Prepa PLS Anglais – Aviation English

Posts Tagged Controllers

HOLDING PATTERN & TEARDROP ENTRY REMARKABLY EXPLAINED

A holding pattern is nothing more than a big oval formed in a race-track shape that is designed to keep an aircraft in a specified space for a specified amount of time. A holding pattern can be published on either airway charts or terminal charts or can be unpublished, and specified by the air traffic controller. Watch the video (from 1’49”):

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ICAO Air Traffic Radiotelephony – Transmitting Numbers

Here is an audio/video file with transcript about how the numbers must be pronounced according to the ICAO (International Civilian Aviation Organization) standard. This is how aircrew members, and air traffic controllers should transmit the numbers.

CAUTION – There is not any exception for FL 100, and FL 200 according to the ICAO DOC 9432 Radiotelephony Manual, page 19, chapter 2.4.2, as it is pronounced “FLIGHT LEVEL ONE-ZERO-ZERO”, and “FLIGHT LEVEL TWO-ZERO-ZERO”.
However, “Flight level one hundred” follows the French DGAC and the British CAA patterns.

Click on this video:

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FLIGHT SAFETY at Schipol airport

CNN’s Rebecca Anderson explains how the safety measures are ensured at Amsterdam’s Schipol airport. You can see in this video how the air traffic controllers work and guide the pilots in, and how the bird management and control personnel copes with BASH – Bird Aircraft Strike Hazard:

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Air Traffic Control phraseology training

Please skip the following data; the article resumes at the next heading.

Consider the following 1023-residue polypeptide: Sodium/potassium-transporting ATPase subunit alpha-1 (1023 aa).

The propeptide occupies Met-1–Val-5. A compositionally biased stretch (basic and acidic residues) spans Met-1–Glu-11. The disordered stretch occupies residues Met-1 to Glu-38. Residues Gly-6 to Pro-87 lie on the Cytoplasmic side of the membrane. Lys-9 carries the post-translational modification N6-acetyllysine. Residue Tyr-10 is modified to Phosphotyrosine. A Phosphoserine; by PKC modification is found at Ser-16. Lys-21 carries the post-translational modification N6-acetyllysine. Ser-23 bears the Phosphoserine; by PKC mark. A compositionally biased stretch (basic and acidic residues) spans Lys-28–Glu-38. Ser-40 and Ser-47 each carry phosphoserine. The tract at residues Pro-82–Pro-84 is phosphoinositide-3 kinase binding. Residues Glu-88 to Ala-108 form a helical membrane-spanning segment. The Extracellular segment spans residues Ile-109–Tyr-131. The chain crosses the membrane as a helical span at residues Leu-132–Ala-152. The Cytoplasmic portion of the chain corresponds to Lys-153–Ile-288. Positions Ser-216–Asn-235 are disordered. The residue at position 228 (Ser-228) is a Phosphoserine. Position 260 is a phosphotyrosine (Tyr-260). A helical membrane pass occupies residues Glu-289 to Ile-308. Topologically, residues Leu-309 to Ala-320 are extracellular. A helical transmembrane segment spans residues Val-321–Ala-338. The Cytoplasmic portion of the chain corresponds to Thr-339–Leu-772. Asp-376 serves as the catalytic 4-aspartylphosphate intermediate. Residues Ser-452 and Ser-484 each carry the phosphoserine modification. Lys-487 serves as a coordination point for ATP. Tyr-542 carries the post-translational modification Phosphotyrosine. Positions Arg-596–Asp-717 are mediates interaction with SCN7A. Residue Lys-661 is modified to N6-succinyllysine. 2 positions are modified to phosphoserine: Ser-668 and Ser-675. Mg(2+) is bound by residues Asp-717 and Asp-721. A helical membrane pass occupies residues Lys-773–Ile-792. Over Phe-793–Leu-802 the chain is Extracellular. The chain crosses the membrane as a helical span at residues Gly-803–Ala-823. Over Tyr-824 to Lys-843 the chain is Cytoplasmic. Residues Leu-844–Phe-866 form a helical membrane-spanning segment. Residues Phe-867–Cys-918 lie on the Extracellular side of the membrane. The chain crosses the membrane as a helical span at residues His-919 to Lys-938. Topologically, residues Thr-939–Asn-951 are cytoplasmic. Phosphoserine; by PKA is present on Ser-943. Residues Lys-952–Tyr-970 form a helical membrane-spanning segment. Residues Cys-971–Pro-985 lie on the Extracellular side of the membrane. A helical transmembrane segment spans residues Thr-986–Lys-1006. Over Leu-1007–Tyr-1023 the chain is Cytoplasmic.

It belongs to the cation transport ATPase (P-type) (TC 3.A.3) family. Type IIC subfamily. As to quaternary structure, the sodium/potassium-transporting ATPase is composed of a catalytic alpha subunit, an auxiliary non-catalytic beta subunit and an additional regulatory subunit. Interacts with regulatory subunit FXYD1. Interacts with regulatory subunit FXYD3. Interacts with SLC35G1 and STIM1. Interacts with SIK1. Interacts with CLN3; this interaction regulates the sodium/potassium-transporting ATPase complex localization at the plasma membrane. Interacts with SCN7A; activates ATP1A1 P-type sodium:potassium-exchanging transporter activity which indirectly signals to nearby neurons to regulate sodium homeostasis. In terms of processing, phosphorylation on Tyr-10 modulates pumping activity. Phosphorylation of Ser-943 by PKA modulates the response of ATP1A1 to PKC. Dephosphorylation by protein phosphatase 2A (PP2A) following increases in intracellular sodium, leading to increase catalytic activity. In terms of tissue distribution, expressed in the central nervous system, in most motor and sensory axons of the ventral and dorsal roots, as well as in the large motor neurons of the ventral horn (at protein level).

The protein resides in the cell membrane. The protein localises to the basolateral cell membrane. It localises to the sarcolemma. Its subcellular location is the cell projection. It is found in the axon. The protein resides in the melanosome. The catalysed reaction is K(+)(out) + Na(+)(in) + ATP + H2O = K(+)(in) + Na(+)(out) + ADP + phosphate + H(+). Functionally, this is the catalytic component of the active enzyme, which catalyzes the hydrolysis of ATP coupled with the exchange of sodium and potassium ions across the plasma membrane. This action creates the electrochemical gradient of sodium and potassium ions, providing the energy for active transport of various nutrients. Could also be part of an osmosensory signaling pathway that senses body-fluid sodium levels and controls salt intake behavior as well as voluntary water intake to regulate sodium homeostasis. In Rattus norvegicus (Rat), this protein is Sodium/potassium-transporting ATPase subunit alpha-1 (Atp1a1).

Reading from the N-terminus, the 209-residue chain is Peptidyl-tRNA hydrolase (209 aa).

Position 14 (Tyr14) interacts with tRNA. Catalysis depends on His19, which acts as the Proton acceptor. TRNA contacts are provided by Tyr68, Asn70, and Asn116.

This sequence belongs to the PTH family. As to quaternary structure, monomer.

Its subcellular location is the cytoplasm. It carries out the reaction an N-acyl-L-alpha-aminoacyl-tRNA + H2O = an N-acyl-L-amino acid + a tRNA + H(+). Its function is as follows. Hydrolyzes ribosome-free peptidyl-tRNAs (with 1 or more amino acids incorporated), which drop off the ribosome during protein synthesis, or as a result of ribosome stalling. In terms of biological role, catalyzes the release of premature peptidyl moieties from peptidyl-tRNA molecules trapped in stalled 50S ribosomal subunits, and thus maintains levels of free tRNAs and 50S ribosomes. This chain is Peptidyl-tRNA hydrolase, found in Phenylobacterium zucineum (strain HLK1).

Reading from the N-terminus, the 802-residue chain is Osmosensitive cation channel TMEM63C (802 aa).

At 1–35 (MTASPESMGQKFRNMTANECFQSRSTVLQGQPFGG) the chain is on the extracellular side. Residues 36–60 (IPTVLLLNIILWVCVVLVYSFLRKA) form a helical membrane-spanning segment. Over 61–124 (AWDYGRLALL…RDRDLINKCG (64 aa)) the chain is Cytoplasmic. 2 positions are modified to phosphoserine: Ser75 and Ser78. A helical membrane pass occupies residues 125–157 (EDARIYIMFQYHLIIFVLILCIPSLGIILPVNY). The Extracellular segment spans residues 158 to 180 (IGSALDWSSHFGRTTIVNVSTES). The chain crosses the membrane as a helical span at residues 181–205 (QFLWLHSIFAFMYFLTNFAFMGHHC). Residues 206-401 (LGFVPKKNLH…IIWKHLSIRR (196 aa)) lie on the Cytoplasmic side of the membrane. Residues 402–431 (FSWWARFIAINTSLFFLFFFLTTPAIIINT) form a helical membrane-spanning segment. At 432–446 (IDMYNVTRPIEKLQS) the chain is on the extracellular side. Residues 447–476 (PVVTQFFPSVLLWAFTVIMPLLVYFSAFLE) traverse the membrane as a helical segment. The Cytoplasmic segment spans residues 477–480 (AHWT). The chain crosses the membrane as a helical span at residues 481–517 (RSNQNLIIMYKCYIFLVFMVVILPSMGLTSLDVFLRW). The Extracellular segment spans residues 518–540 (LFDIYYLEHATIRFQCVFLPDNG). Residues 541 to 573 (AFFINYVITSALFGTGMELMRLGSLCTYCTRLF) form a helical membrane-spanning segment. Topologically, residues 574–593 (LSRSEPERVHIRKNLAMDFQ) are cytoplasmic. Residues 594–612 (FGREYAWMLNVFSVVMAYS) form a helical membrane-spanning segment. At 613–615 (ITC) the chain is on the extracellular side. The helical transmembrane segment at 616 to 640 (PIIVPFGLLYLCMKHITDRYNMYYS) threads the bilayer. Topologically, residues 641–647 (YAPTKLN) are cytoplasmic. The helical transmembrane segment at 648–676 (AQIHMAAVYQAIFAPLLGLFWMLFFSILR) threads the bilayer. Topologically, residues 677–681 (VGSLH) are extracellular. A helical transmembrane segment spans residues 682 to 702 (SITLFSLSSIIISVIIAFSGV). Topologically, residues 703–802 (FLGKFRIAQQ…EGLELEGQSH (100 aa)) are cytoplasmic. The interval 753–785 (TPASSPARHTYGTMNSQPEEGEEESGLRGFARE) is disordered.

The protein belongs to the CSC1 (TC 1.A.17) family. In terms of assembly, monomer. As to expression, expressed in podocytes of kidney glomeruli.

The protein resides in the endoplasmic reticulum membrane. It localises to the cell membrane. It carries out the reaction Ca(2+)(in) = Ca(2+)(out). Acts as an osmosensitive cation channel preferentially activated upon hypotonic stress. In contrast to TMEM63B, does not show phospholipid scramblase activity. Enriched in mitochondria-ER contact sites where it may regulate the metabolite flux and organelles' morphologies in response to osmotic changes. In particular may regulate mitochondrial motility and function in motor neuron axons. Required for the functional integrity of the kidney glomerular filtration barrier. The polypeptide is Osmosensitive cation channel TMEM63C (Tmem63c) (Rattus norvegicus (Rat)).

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Air Traffic Control – Interesting voice communications with scripts

Caution: As far as this video is concerned, it would be well advised not to use some of the phrases heard on its soundtrack during an FCL 1.200/1.028 speaking examination…

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Video – SAAB 35 DRAKEN tested as an interceptor

Austrian AF Draken - Saab J 35 - Photo © HoHun (2003)

The Swedish-made Saab 35 Draken was a second generation jet fighter. 644 of them were built. This fighter aircraft used to fly during the Cold War as early as 1955, and entered in service in 1960.

Maybe her particular double-delta shape was worth calling it “Draken” which means “kite”. She was more an air defense aircraft than a dogfighter aircraft.

She retired from the RDAF, the Royal Danish Air Force in 1993; from the SwAF, the Swedish Air Force in 1999; from the FIAF, the Finnish Air Force in 2000; and from the AAF, the Austrian Air Force in 2005.

Hereafter an interesting video featuring a Saab 29 Tunnan (Flying Barrel); a Saab 32 Lansen (Lance); and a Draken momentarily as an interceptor; with her rate of climb nearing 35,000ft/min, she could reach FL650 – more than 20 kilometres above the earth – to hit her target:

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